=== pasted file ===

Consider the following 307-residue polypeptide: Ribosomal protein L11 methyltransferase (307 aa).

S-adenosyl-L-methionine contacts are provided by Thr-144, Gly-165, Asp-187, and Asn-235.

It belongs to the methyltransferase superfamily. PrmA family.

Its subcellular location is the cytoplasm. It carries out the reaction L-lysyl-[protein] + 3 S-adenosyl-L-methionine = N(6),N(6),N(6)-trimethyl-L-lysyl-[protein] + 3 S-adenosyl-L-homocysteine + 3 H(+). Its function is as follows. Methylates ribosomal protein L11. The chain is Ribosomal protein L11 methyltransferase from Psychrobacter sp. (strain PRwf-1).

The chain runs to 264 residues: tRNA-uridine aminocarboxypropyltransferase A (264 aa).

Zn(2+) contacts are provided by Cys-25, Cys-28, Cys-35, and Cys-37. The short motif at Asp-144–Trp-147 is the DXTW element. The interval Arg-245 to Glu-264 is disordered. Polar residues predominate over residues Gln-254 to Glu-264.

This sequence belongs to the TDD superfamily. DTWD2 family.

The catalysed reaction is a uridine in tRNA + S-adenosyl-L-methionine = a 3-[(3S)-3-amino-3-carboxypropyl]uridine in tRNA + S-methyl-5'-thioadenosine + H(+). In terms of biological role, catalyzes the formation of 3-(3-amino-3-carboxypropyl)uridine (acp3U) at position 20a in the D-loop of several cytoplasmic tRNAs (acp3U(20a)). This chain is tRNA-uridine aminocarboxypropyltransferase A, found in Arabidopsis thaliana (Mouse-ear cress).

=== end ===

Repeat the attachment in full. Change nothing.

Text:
Consider the following 307-residue polypeptide: Ribosomal protein L11 methyltransferase (307 aa).

S-adenosyl-L-methionine contacts are provided by Thr-144, Gly-165, Asp-187, and Asn-235.

It belongs to the methyltransferase superfamily. PrmA family.

Its subcellular location is the cytoplasm. It carries out the reaction L-lysyl-[protein] + 3 S-adenosyl-L-methionine = N(6),N(6),N(6)-trimethyl-L-lysyl-[protein] + 3 S-adenosyl-L-homocysteine + 3 H(+). Its function is as follows. Methylates ribosomal protein L11. The chain is Ribosomal protein L11 methyltransferase from Psychrobacter sp. (strain PRwf-1).

The chain runs to 264 residues: tRNA-uridine aminocarboxypropyltransferase A (264 aa).

Zn(2+) contacts are provided by Cys-25, Cys-28, Cys-35, and Cys-37. The short motif at Asp-144–Trp-147 is the DXTW element. The interval Arg-245 to Glu-264 is disordered. Polar residues predominate over residues Gln-254 to Glu-264.

This sequence belongs to the TDD superfamily. DTWD2 family.

The catalysed reaction is a uridine in tRNA + S-adenosyl-L-methionine = a 3-[(3S)-3-amino-3-carboxypropyl]uridine in tRNA + S-methyl-5'-thioadenosine + H(+). In terms of biological role, catalyzes the formation of 3-(3-amino-3-carboxypropyl)uridine (acp3U) at position 20a in the D-loop of several cytoplasmic tRNAs (acp3U(20a)). This chain is tRNA-uridine aminocarboxypropyltransferase A, found in Arabidopsis thaliana (Mouse-ear cress).